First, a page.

Hope Star from Hope, Arkansas on November 19, 1931 · Page 6
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Hope Star from Hope, Arkansas · Page 6

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Hope, Arkansas
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Thursday, November 19, 1931
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Page 6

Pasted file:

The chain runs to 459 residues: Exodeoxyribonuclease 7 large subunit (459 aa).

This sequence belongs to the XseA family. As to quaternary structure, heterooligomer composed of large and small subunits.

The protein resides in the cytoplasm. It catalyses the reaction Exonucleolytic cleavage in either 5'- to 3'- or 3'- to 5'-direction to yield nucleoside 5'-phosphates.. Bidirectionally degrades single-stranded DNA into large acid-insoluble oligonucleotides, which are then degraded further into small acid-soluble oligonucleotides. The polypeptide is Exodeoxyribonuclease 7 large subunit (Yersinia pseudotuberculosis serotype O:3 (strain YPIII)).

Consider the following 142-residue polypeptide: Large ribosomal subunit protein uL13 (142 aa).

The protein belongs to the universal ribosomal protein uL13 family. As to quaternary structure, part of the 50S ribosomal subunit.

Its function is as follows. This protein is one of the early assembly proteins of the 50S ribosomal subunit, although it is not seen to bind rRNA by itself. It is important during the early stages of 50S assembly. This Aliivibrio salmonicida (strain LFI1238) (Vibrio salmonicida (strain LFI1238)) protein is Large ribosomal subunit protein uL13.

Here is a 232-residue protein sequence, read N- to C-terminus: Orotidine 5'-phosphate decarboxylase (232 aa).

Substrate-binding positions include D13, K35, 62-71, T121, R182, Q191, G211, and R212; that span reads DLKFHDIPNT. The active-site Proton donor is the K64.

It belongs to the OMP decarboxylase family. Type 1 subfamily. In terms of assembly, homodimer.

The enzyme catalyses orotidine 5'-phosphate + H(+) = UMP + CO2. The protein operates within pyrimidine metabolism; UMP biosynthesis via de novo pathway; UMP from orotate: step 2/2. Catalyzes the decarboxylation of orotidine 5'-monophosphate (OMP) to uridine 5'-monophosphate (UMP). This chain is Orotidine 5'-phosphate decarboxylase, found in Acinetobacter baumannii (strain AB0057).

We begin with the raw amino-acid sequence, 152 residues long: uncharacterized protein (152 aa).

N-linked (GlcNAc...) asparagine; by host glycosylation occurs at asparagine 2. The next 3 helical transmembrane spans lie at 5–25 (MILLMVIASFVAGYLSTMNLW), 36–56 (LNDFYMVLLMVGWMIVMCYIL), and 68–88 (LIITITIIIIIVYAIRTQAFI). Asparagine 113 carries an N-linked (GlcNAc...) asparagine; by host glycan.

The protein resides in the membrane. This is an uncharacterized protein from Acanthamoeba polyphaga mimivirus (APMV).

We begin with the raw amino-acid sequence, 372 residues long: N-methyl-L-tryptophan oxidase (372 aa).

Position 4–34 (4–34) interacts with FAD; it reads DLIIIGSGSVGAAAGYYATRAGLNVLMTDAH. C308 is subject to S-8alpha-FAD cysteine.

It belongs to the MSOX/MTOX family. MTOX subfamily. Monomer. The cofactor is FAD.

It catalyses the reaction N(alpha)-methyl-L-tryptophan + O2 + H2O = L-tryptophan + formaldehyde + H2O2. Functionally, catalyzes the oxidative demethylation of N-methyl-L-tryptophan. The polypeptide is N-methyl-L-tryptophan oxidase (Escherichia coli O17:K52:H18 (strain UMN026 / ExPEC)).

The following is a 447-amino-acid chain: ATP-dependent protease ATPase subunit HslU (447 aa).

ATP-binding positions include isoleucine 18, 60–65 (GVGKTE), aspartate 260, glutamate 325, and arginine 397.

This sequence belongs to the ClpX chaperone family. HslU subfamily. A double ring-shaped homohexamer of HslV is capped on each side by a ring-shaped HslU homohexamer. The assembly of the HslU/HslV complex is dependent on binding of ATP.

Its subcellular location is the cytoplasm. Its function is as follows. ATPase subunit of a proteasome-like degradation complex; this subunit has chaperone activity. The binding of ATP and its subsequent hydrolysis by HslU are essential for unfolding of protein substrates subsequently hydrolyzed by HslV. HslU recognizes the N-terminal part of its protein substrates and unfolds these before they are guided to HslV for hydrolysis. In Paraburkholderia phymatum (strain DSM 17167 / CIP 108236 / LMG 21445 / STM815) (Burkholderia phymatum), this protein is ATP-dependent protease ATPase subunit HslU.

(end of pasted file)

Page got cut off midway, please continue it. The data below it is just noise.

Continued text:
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Saenger Presents Added Attraction averages cover- "HUte world sfr Rochester, chain- ftf th* International Leagii IK Paul of the American As- tloa, appeared at the top the * ttt Q-v,fn* Sister. He batted ate- one game George was once I*. He singled. That may 'been his last time at bat. for the Series he wag released, lere was something magnlfl- abont that last blow by old Se» as I? !t were * last ges- nl Defiance to unfriendly ties.. Here was a Used-up ball at the plate, a badly used- Slayer at that His legs were I'ittk? and his eyes werp a bit f ,nhirry 4 hut" when the pitcher . "htttled that white streak toward rthe btate. George for au Instanr b!« lost greatness. » * • 6aok Year \KG& again he was a fine ball i player a ball player who had able to craok American pitching far .*2Q nine i tefore. go wh°n that white ball came .hurtling ddwn the .alley, George Just drew back and pasted H Whistling right ou» of there. y } Aad tor this lie was rewarded * frith $600, which was a player's «ihare for participating In the lit>' tie "world senes S^L * * * !•- Three Other Guys ^JMTEANWHILE the world *erles, \ the big world series, was >•- staged, and in the cast of, characters were three people named re- ^fepectirely Roettger. High and 'i plovers Rt»ettger was brought ,10 from Cincinnati in a trade.for Douthit, going from k last place ,) i ttttb to share In the world series '' spoils High was bi ought back v from the Cardinal farm at Rochester Just in time to get his cut of the big money Jake Flowers, ( litter some indiiterent years with Brooklyn, fell into world series' . fortune when the Cardinals felt ? the,need of an extra infielder. .., \I, Here were three ball players fi,, who at their best hardly could De \^if i/ MA.***** t>i ****.} 1.. 11* «. _" _. _ t *». DID YOU KNOW THAT— A GREAT many big league men thought that Outfielder Mel Simons would click In the majors. . . . Donle Bush, former manager of the White Sox, was one of them . . . and the chance that Bush gave SI- mons Is one of the chief reasons wby Bush is a former manager today. . . . Coifclskey was very Indignant about* Simons' flop . . . something like $25,' 000 and a couple of ball players had been turned over to Louisville for the young man. . . After Bush gave Simons every chance, which Mel booted in tli° grand manner, Comlskey publicly ;Httcized th«- *;«men of Donle . . x. D::«h sped his rrtsienaf.ion to the proper sources . . and J Lew Fonseca became man- J I -«* ager of the White Sox. Prince Zodar, Mentalist Opens Engagement for Remainder of Week Prince Zodar "The Menuilist" opens a three day engagement at the Saenger theater Thursday, Friday and Saturday of this week. Judging from the enthusiasm shown nt the fitst appearance Thursday ol Prinro Zodar, he is justly worthy of the Title of The Man who see's all, knows all and answers all questions. At each appearance Zodar answers many questions ranging from world rrcnomics to when will I be morired. The answers are given in rapid succession with tact and wisdom. ZocTar seems to have hs audence spellbound wth amazement from the very moment that the curtain rises, his demonstrations. being executed without any assistance which in itself removes any doubt that he is today in a class by himself as one of America's greatest mentalist. 'Zodar carries the distinction of hav- I ing showed seven consecutive weeks i in one Broadway theatre. Longest ! run for an act of its nature in any one Theatre. ^/mentioned In Sisler at , * c the same breath his worst They took down approximately .$4500 for their services on the 'bench ar.0 In the field In seven games . , , r Ye( Sisler, ranking with the greatest players of all time, neve? got Into a world series ball game * * * Sister's Battle /CHOSEN by acclaim the most *•* valuable ball player of 1922, Sisler was robbed by illness of hia sight. Throughout the season of 1923 he could not see a moving baseball. He used to sit in an obscure box, his eyes shaded by heavy amber glasses, trying to connect the blur before his eyes with the sounds of action on the field so he* could know what was going on. And, In 1024. as manager of the Browns, seeing only from his left eye, he hit .305! In the following year he hit .345. He fought hard to come back. and even with one eye ii« «ai jerhaps the best, first basenkn in his league. His wonderful natural grace and agility helped to save him for a few more years. Finally came the inevitable decline. The other day. xvheo George batted 1000 for Rochester, he was 30 years old. AlmoS through? All washed up? Ves, but hs was once at bat and, whether he was all through Or not, he pulled back and crashed the ball. Yes, he did! Knowing Sisler. you could l»« pretty sure he An author as well as an Zodar spent many years in vaudeville, then retired to begin a career as a writer. Has written three books on the Philosophy of life and Advance Psychology, but the iob of being an author was not sufficient to stop the urge of the stage. Trie "glare of lights and. the applaud of a gay audience. Today Zodar says the happiest hour of my life is when I please my audience and they appreciate my work, my heart is filled with delight. Physicians Warned of State Contro Greater Interest in _ Welfare Needed, Medical Chief Say* NEW ORU5ANS-(£V-A More ac tivc interest by physicWns In publi health and preventive medicine t< counteract any movement toward es tablishment of "state medicine" \va asked of the Southern Medical As sociation Wednesday night In an ad dress by its president, t)r. v Felix J Underwood of Jackson, Miss. He defined "state medicine" as "a system whereby all physicians are educated under state control and are salaried by the state, Supportei through taxation, receiving no dlreci compensation from their patients." "Independence In medical practice s essential to the happiness and prosperity of doctors," he said. "Legitimate full time public health service is he best insurance i^e have against state medicine." He lauded physicians of the South for their activity in be- talf of public health, and Urged its continuance, declaring: "There is no part of the country where mort vigorous rural health ac- icity can be seen in operation, where money is being spent more wisely and „„,„_ where better results are obtained ,-"?fj than in the South." He asserted that leadership in American public health had shifted to the South largely as a result of <k-5Velop- ^ ,/ Nation's Woman Senator s 'X,r (Continued From Page One) Le——ft m : , ,-^—r- t family of, three husky boys. ?Two have chosen army careers; the H third is of prep school age. -J' \* "Mother taught us all to drive," Iji says Lieutenant Paul Caraway, who pj> looks a lot like his father. "But now" smiles—"she hangs on tight in the ;-.back seat while we drive." "Yes," puts in 15-year-old/Bobbie, she's a good cook, too—and she play gojf." "Well I made a hole in one, once," smiles the mother. "My score.for nine holes, I guess, is about 120." Likes Home, Flowers i During Congress, sessions, Mrs. Caraway lived with her hujband in Washington, but the rcsf-ot the time they spent here. The,y have a pretty old southern home with flowers all firound it. She likes to tend those flowers. She has never made a political speech in 1 her life or taken much part irt politics, except to assist at her husband's campaign headquarters. But if a neighbor is sick, she likes to go over with some hot biscuits and broth tnd help things along. But behind this reticent, retiring little woman whom the public never saw there is something deeper—far deeper. She was her husband's counselor. Each evening at home they talked over measures that the senator was considering, helped him prepare his speeches for the next day. Perhaps she knew as much about his job as he did—but he was the sena- in obscurity. , Now Hattie Caraway is the senator and her chance has come. Arkansas is confident that she will not display to the world the silent ability that she has possessed all along—in fact, Jonesboro is certain of it. Clark County Confers on County Agent Plans ARKADELPHIA—J'. L. Wright, district agent, and Miss Ella Posey. district home demonstration agent'of the extension service, were here Tuesday conferring with the Clark county agents and Arkadelphia business leaders relative to the failure of the quorum court to appropriate for continuance of the service in this county. It was stated that it was the desire of the state organization to continue the work if any possible arrangements could be made. Extension work has been built up into a strong organization and many regret that it is not being continued. The results of the conference were not given out but it was stated by Miss Pcsey that they still had hopes cf keeping the service in Clark county. Agents in this county are Roberts N. Bond and Miss Sybil Bates. ment of local rural health un . Delegates from throughout the South were welcomed by Dr. S. C. Barrow, Shreveport, president of the State Medical Association, and Dr. E. L. Irwin, New Arleans, president of the Orleans unit. Widow Confesses Poisoning Husband 50- Year-Old Widow Signs Statement Confessing Illinois Tragedy PEKIN, 111— ( Attorney Louis Dunkelberg announced Wedse's- day night that Mrs. Alice Magan, 55' year-old widow of DeLavan, I1L, ; had -irr^H a statement admitting she killed her husband, John, a year kgo and her daughter, Mildred, 12, last August, with poison. . , , * Mrs. Mason charged; DunkejiaeiSg said, that the poison was supplied her. by B. M. Barringer, who signed vthe girl's death certificate. The state's'at- torney said, however, that he doubted Realtors to Back Home Loan Banks Will Seek Favorable Ac* tion by Congrei* on Hoover Proposal WASHlNaTON-^Fashlonlng of n bipartisan phalanx to Insure congressional approval of ipresldent Hoover s plan for creating 12 home loan discount banks was begun Wednesday by the National Association of Real Estate Boards. : The Executive Committee, meeting here, toured political camps seeking to organize support and early legislative notion upon the proposal for accelerating home building and taking the strain off Institutions dealing in mortgage loans. At the same time Harry S. Kissell of Springfield, O., president of the association, said added power would be sought by having each of the 562 member boards exert pressure upon heir congressmen. The committee conferred with lobert H. Lucas, executive director of the Republican National Committee, and Walter H. Newton, secretary to President Hoover. Thursday is to call on Jouett Shouse, executive chairman of the Democratic National Committee. Emphasiding the bipartisan support they were seeking, Kissell said form- r Governor Cox of Ohio, a former )emocratic presidential nominee, had old him over the phone that he considered the plan the most constructive move the president had yet mad to improve businss conditions. Pledge Support to Wife of Caraway * Members of State Central Committee Favor Her Nomination LITTLE ROCKK.—(/P)—The Arkansas Democrat after a telegraphic poll of the members of the State Democratic General Committee Thursday named seventeen members as supporters of Mrs. Hattie Caraway for nomination to succeed her late husband for hte unexpired term and says that probably 20 of the 31 members will vote at the outset to nominate her. Governor Parnell has announced that he had urged his friends on tho committee to vote.for Mrs. Caraway, whom he appointed! to serve until a the physician participated in the.al- special election to fill the vacancy on leged plot. January 12th. New York Woman Seeks to Clear Her Name NEW YORK—(/P)—Former Federal Attorney Ellamarye Failor has announced she will seek an investigation to vandicate her conduct in the mail fraud prosecution of Harry L. 1 Goldhurst, through whose brokerage! house Bishop James Cannon, Jr., traded in securities. Goldhurst, who was head of Kablo & Company, was. sentenced in 1929 to five lears in Atlanta penitentiary. Last summer tho department of justice announced Former Federal Attorney Charles H. Tuttle had recommended his parole. He is to be released next April. Street Paving Work Progresses at Mena MENA—Final work is now being done on Mena's first concrete street paving laid on the houtes of highways No. 71 and 88 in the city limits. All the concrete slab is in place and part of it has been opened to traffic. An ether 10 days will be required before the contract of the Phoenix Constructor, not she. She preferred to remain j tion company is finally completed. THIS CURIOUS WORLD (s SOME £V(Oerice JHtf [(CAME f/acmlHe SoJIH We offer a fine Radiant Gas Heater FREE for the First Correct Reading of the above Rebus phoned in to our office after 8 a. m. Friday morning. i The letters, symbols and pictures above can be read to make a complete sentence concerning the famous RAY-GLO radiant heaters. Be the first to phone us the correct reading, and get ABSOLUTELY FREE, the handsome RAY-GLO model pictured below. In case no correct reading is received, the award will be made to the person submitting the most nearly correct reading. SOMEONE WILL GET THIS HANDSOME RAY-GLO HEATER ABSOLUTELY FREE. RAY-GLO radiant gas heaters have many patented features. ~ Tuc/ never require adjusting or service, whatever the gas pressure. They give intense heat, without fumes or odors, because they achieve complete combusion. RAY- GLO ranks as the world's finest. Hope Hardware Co. PHONE 45 THE FRIENDLIEST STORE IN f OWN PLOUGH'S ft O U G E—inl light & medium | shades. Blends per f e c tl y; it stays on. ^T m ^ ^ ^^ ww *V^L Values 3 t»Hlr for $1.00 I MEN'S SOCKS I —Seamless, perfect fit. Ribbed top. Reinforced. 25c LEMON CREAM— Plough's. Whitens 4c cleanses; refnbves 8t prevents wrinkles. i^^^^ ^^r ^t^ ^ ^ ^^ ^^ >JWKBT/ 25c Pair IBOVS 1 SOCKS —M odium weight cd'.lon (golf socks. Rib- 1 bed tops. Assorted colors. ghbor SfflES at S!. ; Why dontyou Compare These Bargains Winter Coats With Those Selling Elsewhere at Dollars More Than Our Low Price! Womca's, Misses' Sizes Here's more Coat style and genuine warmth than you ever dreamed of getting at $14.98. The materials are tho new spongy woolens, piled high with ;fur to give' the new sjlhouette. Trimmed with Mahchurian Wolf(ctog), Mmk-dyed. Marmot, French Beaver (coney), and.Caracul. In : blacks, browns, and Tweede Sports. Double Size Plaid Blankets Our Lowest Price Ever $1.98 Lowest price at which we've ever offered Blankets. Fine cjuulity and workmanship. Popular colors. "Longwear Sheets" No Other Sheet Made Gives Better Value at this Price! Each 92c Hemmed 1 and bleached. 81x99 inch size. Pillow Cases 42x36 in. Each 21c. Crinkled Spread! Hie Best Spread, We Believe, Sold Anywhere at This Price 69c Colored cotton Tub-Fast Bedin. Permanent: ly; crinkled! Men's Lined Gloves Flcuce Lined Leather Glove Seldom Is Offered At Only $1.00 Genuine Cape Leather smartly stitched. Long wearing. Black, brown. Men's Part Wool Suits Radically Priced at $1.00 We've added about 10% wool to their heavy cotton to give you extra warmth! Every suit tailored for comfort. Deep- c u t armholes, wide lapped seats. Stoutly sewed buttons and seams. Sizes 36 to 46. Men's Suede Coat £uch Jackets As This Rarely Sell for Less Than ?3 to $3.50 $2.48 Double weight tan suede cloth almost w in d p r o o f— washable! Women's Flannel Gowns nemo y 49c White Outing 36-inch 121c OVERCOATS The famous makes you've heard about —Envy of the clothing trade- Talk of America. Berwick Suits $14,50 Extra Trousers NOW 5100 Berwick Overcoats $14.50 NOW IS YOUR CHANCE-Whilethey last! Even at their regular price, declared by clothing experts to be TEN DOLLARS UNDER many of the lead- in« nationally advertised makes for value. Come early! Hurry! Women's Flannel Pajamas 49c MONTGOMERY WARD & Co 112 East Second Phone 930 Hope, Arkansas Your Neighbor Saves Money at Ward's—Why Don't Yo"